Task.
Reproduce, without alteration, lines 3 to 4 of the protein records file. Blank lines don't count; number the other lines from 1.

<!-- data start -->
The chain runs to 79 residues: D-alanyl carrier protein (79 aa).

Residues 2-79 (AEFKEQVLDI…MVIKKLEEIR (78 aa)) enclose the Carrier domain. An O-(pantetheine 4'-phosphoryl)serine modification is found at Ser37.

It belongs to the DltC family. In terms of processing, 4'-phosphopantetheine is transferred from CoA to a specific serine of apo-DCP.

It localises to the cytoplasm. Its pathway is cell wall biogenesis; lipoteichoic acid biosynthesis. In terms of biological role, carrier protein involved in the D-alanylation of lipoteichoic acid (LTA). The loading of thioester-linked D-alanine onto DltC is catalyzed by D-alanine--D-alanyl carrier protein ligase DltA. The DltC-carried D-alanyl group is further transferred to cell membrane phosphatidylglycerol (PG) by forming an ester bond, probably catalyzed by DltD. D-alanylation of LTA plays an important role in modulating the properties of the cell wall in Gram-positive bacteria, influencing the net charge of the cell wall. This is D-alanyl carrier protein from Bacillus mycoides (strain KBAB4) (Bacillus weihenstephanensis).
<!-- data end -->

It belongs to the DltC family. In terms of processing, 4'-phosphopantetheine is transferred from CoA to a specific serine of apo-DCP.

It localises to the cytoplasm. Its pathway is cell wall biogenesis; lipoteichoic acid biosynthesis. In terms of biological role, carrier protein involved in the D-alanylation of lipoteichoic acid (LTA). The loading of thioester-linked D-alanine onto DltC is catalyzed by D-alanine--D-alanyl carrier protein ligase DltA. The DltC-carried D-alanyl group is further transferred to cell membrane phosphatidylglycerol (PG) by forming an ester bond, probably catalyzed by DltD. D-alanylation of LTA plays an important role in modulating the properties of the cell wall in Gram-positive bacteria, influencing the net charge of the cell wall. This is D-alanyl carrier protein from Bacillus mycoides (strain KBAB4) (Bacillus weihenstephanensis).